“The San José has the potential to provide answers to numerous questions!”

The cargo on the San José contains glassware, porcelain, and leather items. Historians are eager to use this treasure to gain insight into the trade networks of the 18th century, Spain’s intricate colonial system, and the experiences of the 600 individuals aboard the ship.

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Although the Mary Rose was submerged in cold ocean waters, the San José sank in warmer, deep waters that may have been damaging to the ship. As a result, retrieving it could potentially be one of the most difficult and expensive operations in history.

“I am uncertain about how the remains will respond to oxygen since the contents are quite diverse. It is not yet determined if it is feasible to retrieve an item from the water,” Caicedo stated.

The exact spot of the wreck is classified in order to safeguard it from thieves. However, Colombian officials have disclosed that it lies at a depth of 600 meters (2,000ft) below the surface of the sea, making it unreachable for divers.

The military of the nation is currently working on creating underwater robots that will initially capture photographs, videos, and map out the wreckage before cautiously attempting to recover it.

The amount that can be saved from the sunken wreck will vary greatly due to various factors. These factors include currents, water temperature, the type of sediment the wreck is buried in, the manner in which the ship’s 60 bronze cannons sank to the bottom of the sea, and the marine life that currently inhabits the area, according to Alex Hildred, who oversees the research program for the Mary Rose.

Hildred mentions that the ship was also intentionally burned. She explains that moving and converting it into a museum will be extremely tough, costly, and arduous. Additionally, there are many people who are interested in claiming a share of the ship, making it a difficult situation.

The vessel’s international connections mean that historical research has until now been halted by international litigation over who is its rightful owner.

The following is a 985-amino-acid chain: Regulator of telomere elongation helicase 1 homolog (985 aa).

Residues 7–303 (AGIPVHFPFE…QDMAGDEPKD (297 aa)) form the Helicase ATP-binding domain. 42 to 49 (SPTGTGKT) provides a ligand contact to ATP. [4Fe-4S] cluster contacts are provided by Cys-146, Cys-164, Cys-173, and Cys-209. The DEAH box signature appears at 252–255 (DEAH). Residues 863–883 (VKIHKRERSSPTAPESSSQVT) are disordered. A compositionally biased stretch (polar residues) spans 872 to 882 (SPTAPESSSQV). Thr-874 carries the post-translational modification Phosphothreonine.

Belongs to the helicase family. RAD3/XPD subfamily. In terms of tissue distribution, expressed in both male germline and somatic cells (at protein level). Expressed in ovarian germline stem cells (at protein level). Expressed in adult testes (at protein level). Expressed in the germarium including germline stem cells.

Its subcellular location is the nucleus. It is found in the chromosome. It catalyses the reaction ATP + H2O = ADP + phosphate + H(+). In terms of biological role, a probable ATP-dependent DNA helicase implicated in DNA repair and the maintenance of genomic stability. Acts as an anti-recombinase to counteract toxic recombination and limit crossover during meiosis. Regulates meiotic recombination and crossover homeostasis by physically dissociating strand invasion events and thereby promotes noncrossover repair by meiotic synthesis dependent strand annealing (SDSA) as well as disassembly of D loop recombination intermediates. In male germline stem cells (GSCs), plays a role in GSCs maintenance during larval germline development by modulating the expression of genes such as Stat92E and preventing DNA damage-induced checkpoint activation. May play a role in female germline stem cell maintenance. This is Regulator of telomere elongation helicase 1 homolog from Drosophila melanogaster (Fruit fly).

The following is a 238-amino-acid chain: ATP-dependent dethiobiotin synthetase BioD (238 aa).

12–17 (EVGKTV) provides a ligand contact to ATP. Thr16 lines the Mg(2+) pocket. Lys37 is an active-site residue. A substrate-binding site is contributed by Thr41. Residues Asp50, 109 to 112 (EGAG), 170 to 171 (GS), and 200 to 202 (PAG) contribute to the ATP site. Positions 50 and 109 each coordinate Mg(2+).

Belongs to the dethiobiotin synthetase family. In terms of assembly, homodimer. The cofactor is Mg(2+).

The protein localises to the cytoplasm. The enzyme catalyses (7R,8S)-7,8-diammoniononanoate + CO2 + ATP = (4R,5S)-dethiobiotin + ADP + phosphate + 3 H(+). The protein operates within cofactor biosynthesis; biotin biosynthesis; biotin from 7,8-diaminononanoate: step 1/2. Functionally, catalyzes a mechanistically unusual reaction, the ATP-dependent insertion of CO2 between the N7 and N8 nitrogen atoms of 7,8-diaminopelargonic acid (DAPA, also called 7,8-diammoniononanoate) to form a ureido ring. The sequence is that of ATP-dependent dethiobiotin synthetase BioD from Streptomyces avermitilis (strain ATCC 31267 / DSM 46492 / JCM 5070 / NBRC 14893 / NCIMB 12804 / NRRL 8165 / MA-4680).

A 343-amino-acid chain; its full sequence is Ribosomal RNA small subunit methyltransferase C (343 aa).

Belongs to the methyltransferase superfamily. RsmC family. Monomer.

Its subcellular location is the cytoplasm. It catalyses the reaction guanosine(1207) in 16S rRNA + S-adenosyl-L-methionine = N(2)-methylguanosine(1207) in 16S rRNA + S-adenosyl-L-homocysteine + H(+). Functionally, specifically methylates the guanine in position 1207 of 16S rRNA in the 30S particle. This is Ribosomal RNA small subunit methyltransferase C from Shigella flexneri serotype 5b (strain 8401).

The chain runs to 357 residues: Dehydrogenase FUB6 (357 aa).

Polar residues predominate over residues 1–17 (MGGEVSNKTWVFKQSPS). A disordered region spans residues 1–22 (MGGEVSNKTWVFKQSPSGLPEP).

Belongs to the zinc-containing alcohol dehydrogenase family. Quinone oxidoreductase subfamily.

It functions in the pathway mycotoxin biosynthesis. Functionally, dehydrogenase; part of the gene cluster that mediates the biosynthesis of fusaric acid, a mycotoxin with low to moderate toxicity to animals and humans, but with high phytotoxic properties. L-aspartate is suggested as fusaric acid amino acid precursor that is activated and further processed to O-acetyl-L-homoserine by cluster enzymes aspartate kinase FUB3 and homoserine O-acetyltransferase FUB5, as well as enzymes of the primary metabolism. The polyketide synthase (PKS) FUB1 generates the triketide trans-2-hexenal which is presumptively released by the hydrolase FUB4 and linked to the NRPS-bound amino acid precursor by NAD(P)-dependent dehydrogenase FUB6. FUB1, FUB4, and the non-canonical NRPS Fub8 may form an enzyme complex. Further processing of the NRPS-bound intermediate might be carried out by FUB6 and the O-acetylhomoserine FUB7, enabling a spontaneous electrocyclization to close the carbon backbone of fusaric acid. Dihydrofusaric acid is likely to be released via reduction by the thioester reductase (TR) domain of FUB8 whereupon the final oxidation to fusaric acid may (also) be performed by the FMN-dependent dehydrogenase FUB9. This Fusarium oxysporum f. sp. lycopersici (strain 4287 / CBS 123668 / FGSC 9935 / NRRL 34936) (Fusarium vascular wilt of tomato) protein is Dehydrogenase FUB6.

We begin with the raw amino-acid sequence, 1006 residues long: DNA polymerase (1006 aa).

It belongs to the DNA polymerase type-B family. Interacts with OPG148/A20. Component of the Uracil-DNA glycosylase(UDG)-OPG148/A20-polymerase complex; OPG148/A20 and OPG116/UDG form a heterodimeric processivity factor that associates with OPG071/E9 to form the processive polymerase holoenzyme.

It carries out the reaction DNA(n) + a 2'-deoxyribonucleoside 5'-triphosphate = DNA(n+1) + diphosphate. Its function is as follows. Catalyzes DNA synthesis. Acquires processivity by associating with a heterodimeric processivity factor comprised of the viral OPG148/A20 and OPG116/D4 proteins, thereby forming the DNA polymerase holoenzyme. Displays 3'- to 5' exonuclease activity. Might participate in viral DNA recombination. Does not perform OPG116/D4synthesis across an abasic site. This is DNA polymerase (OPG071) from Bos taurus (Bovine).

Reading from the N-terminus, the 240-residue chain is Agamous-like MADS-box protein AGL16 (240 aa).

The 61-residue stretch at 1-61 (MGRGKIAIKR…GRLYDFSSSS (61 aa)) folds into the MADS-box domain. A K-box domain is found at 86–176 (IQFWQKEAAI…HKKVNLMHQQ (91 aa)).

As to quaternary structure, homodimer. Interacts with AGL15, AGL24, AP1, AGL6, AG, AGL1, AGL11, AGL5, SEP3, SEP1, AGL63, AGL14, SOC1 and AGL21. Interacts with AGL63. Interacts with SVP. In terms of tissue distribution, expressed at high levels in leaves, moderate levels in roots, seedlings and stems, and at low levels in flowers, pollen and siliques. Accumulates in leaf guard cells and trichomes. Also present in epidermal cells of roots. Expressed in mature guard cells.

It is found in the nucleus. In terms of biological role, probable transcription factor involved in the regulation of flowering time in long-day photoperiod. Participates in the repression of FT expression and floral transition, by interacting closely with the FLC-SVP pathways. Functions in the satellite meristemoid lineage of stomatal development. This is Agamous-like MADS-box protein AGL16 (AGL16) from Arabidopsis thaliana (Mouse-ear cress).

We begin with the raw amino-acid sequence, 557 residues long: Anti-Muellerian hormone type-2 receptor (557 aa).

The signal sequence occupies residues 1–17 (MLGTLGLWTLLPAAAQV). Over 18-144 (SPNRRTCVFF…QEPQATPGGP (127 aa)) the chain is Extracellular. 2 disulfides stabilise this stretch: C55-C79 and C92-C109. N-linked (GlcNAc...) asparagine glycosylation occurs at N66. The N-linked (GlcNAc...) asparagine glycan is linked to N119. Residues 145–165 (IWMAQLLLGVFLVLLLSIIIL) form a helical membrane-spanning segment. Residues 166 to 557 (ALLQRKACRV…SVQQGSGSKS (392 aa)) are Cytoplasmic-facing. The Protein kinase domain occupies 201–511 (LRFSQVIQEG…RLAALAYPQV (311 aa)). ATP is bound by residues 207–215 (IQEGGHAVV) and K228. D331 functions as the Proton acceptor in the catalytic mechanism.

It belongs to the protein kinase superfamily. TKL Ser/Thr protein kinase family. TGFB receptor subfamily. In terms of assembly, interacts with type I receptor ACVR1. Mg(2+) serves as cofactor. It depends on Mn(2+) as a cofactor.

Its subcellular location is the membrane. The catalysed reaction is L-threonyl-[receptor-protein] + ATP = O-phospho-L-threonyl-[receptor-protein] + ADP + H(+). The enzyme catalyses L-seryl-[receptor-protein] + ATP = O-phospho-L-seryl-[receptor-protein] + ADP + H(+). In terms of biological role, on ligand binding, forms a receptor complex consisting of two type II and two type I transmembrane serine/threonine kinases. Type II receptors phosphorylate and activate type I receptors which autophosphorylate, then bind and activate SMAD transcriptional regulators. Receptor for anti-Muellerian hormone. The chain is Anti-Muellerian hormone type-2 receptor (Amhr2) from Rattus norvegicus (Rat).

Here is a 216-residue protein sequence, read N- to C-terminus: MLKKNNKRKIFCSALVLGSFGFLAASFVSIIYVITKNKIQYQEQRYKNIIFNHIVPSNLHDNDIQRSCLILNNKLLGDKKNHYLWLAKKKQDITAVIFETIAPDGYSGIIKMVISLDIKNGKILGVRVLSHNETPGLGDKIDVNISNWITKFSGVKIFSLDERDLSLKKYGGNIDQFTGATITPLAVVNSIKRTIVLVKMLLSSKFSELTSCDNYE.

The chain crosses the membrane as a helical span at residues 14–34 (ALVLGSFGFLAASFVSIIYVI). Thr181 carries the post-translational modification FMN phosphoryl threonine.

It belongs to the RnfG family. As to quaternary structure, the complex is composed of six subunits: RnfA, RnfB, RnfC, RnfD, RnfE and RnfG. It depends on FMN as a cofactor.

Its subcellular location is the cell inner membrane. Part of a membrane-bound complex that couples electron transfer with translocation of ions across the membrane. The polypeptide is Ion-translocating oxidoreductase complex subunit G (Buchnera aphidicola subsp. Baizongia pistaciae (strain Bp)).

Despite being located in the waters of Colombia, Spain maintains that the San José belonged to the Spanish fleet and was journeying back from territory that was under Spanish rule at the time.

SSA, a salvage company in the US, has been in a legal dispute with Colombia over the location of the San José, which sunk in 1981. SSA claims that Colombia had agreed to share any profits, but a US court ruled in 2011 that the galleon belonged to Colombia.

Native groups in Bolivia have expressed their right to any potential riches, stating that their predecessors are probably responsible for the mining of valuable silver and gold found in various treasures.

The government’s self-funded efforts for the initial phase of exploration in Colombia, totaling $7.3 million, have been confirmed by the country’s Ministry of Culture. In 2018, despite pleas from UNESCO, no valuable artifacts will be sold.

According to Coats, the San José’s story has always been overshadowed by money. The British’s desire to capture it was motivated by their desire to withhold money from Spain. Furthermore, the search for the wreck was largely motivated by the money on board. However, disputes have hindered proper study of the ship. Coats expresses a hope that for once, money will not be the driving force and that a collaboration focused on understanding the ship’s cultural significance can take place.

Source: theguardian.com